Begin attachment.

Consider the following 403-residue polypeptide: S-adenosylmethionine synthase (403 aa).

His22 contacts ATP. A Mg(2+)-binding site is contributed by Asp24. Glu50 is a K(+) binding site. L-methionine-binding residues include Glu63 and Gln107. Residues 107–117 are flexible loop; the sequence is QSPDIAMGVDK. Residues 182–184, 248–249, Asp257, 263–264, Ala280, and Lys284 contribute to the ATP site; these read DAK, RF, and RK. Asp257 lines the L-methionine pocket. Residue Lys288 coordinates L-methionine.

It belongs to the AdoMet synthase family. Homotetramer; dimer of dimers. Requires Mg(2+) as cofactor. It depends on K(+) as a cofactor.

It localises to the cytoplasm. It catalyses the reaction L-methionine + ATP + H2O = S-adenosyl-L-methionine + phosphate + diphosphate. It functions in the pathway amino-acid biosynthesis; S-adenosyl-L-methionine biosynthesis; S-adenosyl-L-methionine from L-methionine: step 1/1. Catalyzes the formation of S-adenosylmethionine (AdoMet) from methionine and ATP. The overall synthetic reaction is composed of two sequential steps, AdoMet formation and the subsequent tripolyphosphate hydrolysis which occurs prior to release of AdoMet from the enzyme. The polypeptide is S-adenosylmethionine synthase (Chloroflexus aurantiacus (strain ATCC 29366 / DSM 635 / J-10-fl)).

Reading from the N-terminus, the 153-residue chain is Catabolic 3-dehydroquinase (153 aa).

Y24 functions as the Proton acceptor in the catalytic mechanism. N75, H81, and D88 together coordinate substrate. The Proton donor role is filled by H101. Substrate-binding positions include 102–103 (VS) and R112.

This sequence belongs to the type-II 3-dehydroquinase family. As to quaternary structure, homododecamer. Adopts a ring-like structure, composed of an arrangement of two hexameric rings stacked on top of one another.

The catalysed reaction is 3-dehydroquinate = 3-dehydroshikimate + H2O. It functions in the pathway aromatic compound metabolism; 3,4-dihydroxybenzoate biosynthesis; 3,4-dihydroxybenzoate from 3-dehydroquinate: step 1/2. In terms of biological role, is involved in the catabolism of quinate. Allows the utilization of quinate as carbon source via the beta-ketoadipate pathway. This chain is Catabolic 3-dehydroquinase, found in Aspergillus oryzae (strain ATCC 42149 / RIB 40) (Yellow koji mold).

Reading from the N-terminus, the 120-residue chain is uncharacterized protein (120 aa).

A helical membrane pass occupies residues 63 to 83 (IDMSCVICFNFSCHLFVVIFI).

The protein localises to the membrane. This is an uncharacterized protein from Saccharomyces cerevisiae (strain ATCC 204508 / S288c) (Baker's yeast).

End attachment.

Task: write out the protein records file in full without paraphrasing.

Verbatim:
Consider the following 403-residue polypeptide: S-adenosylmethionine synthase (403 aa).

His22 contacts ATP. A Mg(2+)-binding site is contributed by Asp24. Glu50 is a K(+) binding site. L-methionine-binding residues include Glu63 and Gln107. Residues 107–117 are flexible loop; the sequence is QSPDIAMGVDK. Residues 182–184, 248–249, Asp257, 263–264, Ala280, and Lys284 contribute to the ATP site; these read DAK, RF, and RK. Asp257 lines the L-methionine pocket. Residue Lys288 coordinates L-methionine.

It belongs to the AdoMet synthase family. Homotetramer; dimer of dimers. Requires Mg(2+) as cofactor. It depends on K(+) as a cofactor.

It localises to the cytoplasm. It catalyses the reaction L-methionine + ATP + H2O = S-adenosyl-L-methionine + phosphate + diphosphate. It functions in the pathway amino-acid biosynthesis; S-adenosyl-L-methionine biosynthesis; S-adenosyl-L-methionine from L-methionine: step 1/1. Catalyzes the formation of S-adenosylmethionine (AdoMet) from methionine and ATP. The overall synthetic reaction is composed of two sequential steps, AdoMet formation and the subsequent tripolyphosphate hydrolysis which occurs prior to release of AdoMet from the enzyme. The polypeptide is S-adenosylmethionine synthase (Chloroflexus aurantiacus (strain ATCC 29366 / DSM 635 / J-10-fl)).

Reading from the N-terminus, the 153-residue chain is Catabolic 3-dehydroquinase (153 aa).

Y24 functions as the Proton acceptor in the catalytic mechanism. N75, H81, and D88 together coordinate substrate. The Proton donor role is filled by H101. Substrate-binding positions include 102–103 (VS) and R112.

This sequence belongs to the type-II 3-dehydroquinase family. As to quaternary structure, homododecamer. Adopts a ring-like structure, composed of an arrangement of two hexameric rings stacked on top of one another.

The catalysed reaction is 3-dehydroquinate = 3-dehydroshikimate + H2O. It functions in the pathway aromatic compound metabolism; 3,4-dihydroxybenzoate biosynthesis; 3,4-dihydroxybenzoate from 3-dehydroquinate: step 1/2. In terms of biological role, is involved in the catabolism of quinate. Allows the utilization of quinate as carbon source via the beta-ketoadipate pathway. This chain is Catabolic 3-dehydroquinase, found in Aspergillus oryzae (strain ATCC 42149 / RIB 40) (Yellow koji mold).

Reading from the N-terminus, the 120-residue chain is uncharacterized protein (120 aa).

A helical membrane pass occupies residues 63 to 83 (IDMSCVICFNFSCHLFVVIFI).

The protein localises to the membrane. This is an uncharacterized protein from Saccharomyces cerevisiae (strain ATCC 204508 / S288c) (Baker's yeast).